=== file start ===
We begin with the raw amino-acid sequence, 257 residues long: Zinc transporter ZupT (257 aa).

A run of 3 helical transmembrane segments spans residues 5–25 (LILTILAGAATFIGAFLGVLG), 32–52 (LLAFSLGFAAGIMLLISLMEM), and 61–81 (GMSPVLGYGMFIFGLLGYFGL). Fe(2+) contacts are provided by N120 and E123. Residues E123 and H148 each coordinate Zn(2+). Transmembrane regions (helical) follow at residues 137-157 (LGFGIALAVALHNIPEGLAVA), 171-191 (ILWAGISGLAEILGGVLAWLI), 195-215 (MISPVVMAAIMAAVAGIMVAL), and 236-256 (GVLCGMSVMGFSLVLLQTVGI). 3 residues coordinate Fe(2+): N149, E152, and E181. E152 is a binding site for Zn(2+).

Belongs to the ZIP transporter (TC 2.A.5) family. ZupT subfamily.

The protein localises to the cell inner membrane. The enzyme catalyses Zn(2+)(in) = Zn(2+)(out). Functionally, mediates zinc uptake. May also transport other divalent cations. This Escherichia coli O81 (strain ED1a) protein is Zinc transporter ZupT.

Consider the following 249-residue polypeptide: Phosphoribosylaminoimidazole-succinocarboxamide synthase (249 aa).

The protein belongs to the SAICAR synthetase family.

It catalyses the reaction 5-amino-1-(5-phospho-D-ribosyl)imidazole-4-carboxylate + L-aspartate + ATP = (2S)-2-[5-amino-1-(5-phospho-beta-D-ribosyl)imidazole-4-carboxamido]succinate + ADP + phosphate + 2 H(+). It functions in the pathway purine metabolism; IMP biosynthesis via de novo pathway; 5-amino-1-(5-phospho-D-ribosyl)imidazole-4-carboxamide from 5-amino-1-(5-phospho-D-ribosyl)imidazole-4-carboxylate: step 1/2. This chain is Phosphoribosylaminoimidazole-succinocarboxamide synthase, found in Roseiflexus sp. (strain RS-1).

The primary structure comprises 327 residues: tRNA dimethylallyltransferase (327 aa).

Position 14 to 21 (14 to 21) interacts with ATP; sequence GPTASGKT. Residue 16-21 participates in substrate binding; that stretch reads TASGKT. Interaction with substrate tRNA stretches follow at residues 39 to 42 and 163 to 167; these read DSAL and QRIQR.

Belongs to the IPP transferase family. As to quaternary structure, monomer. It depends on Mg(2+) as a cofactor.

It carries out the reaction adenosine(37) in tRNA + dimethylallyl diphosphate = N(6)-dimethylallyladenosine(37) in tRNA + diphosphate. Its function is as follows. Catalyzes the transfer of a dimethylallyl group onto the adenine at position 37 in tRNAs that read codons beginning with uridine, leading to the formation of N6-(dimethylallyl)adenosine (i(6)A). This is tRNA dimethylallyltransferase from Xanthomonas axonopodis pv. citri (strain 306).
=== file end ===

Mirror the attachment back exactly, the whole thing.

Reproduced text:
We begin with the raw amino-acid sequence, 257 residues long: Zinc transporter ZupT (257 aa).

A run of 3 helical transmembrane segments spans residues 5–25 (LILTILAGAATFIGAFLGVLG), 32–52 (LLAFSLGFAAGIMLLISLMEM), and 61–81 (GMSPVLGYGMFIFGLLGYFGL). Fe(2+) contacts are provided by N120 and E123. Residues E123 and H148 each coordinate Zn(2+). Transmembrane regions (helical) follow at residues 137-157 (LGFGIALAVALHNIPEGLAVA), 171-191 (ILWAGISGLAEILGGVLAWLI), 195-215 (MISPVVMAAIMAAVAGIMVAL), and 236-256 (GVLCGMSVMGFSLVLLQTVGI). 3 residues coordinate Fe(2+): N149, E152, and E181. E152 is a binding site for Zn(2+).

Belongs to the ZIP transporter (TC 2.A.5) family. ZupT subfamily.

The protein localises to the cell inner membrane. The enzyme catalyses Zn(2+)(in) = Zn(2+)(out). Functionally, mediates zinc uptake. May also transport other divalent cations. This Escherichia coli O81 (strain ED1a) protein is Zinc transporter ZupT.

Consider the following 249-residue polypeptide: Phosphoribosylaminoimidazole-succinocarboxamide synthase (249 aa).

The protein belongs to the SAICAR synthetase family.

It catalyses the reaction 5-amino-1-(5-phospho-D-ribosyl)imidazole-4-carboxylate + L-aspartate + ATP = (2S)-2-[5-amino-1-(5-phospho-beta-D-ribosyl)imidazole-4-carboxamido]succinate + ADP + phosphate + 2 H(+). It functions in the pathway purine metabolism; IMP biosynthesis via de novo pathway; 5-amino-1-(5-phospho-D-ribosyl)imidazole-4-carboxamide from 5-amino-1-(5-phospho-D-ribosyl)imidazole-4-carboxylate: step 1/2. This chain is Phosphoribosylaminoimidazole-succinocarboxamide synthase, found in Roseiflexus sp. (strain RS-1).

The primary structure comprises 327 residues: tRNA dimethylallyltransferase (327 aa).

Position 14 to 21 (14 to 21) interacts with ATP; sequence GPTASGKT. Residue 16-21 participates in substrate binding; that stretch reads TASGKT. Interaction with substrate tRNA stretches follow at residues 39 to 42 and 163 to 167; these read DSAL and QRIQR.

Belongs to the IPP transferase family. As to quaternary structure, monomer. It depends on Mg(2+) as a cofactor.

It carries out the reaction adenosine(37) in tRNA + dimethylallyl diphosphate = N(6)-dimethylallyladenosine(37) in tRNA + diphosphate. Its function is as follows. Catalyzes the transfer of a dimethylallyl group onto the adenine at position 37 in tRNAs that read codons beginning with uridine, leading to the formation of N6-(dimethylallyl)adenosine (i(6)A). This is tRNA dimethylallyltransferase from Xanthomonas axonopodis pv. citri (strain 306).